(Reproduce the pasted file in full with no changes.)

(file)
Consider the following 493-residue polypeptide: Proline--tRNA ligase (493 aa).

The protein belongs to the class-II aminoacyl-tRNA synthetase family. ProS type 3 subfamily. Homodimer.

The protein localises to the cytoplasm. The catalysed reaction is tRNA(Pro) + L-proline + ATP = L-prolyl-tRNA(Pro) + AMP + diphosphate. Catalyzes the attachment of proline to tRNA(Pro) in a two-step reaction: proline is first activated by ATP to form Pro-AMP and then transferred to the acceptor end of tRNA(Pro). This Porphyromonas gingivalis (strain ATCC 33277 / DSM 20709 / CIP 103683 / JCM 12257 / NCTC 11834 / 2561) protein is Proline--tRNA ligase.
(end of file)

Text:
Consider the following 493-residue polypeptide: Proline--tRNA ligase (493 aa).

The protein belongs to the class-II aminoacyl-tRNA synthetase family. ProS type 3 subfamily. Homodimer.

The protein localises to the cytoplasm. The catalysed reaction is tRNA(Pro) + L-proline + ATP = L-prolyl-tRNA(Pro) + AMP + diphosphate. Catalyzes the attachment of proline to tRNA(Pro) in a two-step reaction: proline is first activated by ATP to form Pro-AMP and then transferred to the acceptor end of tRNA(Pro). This Porphyromonas gingivalis (strain ATCC 33277 / DSM 20709 / CIP 103683 / JCM 12257 / NCTC 11834 / 2561) protein is Proline--tRNA ligase.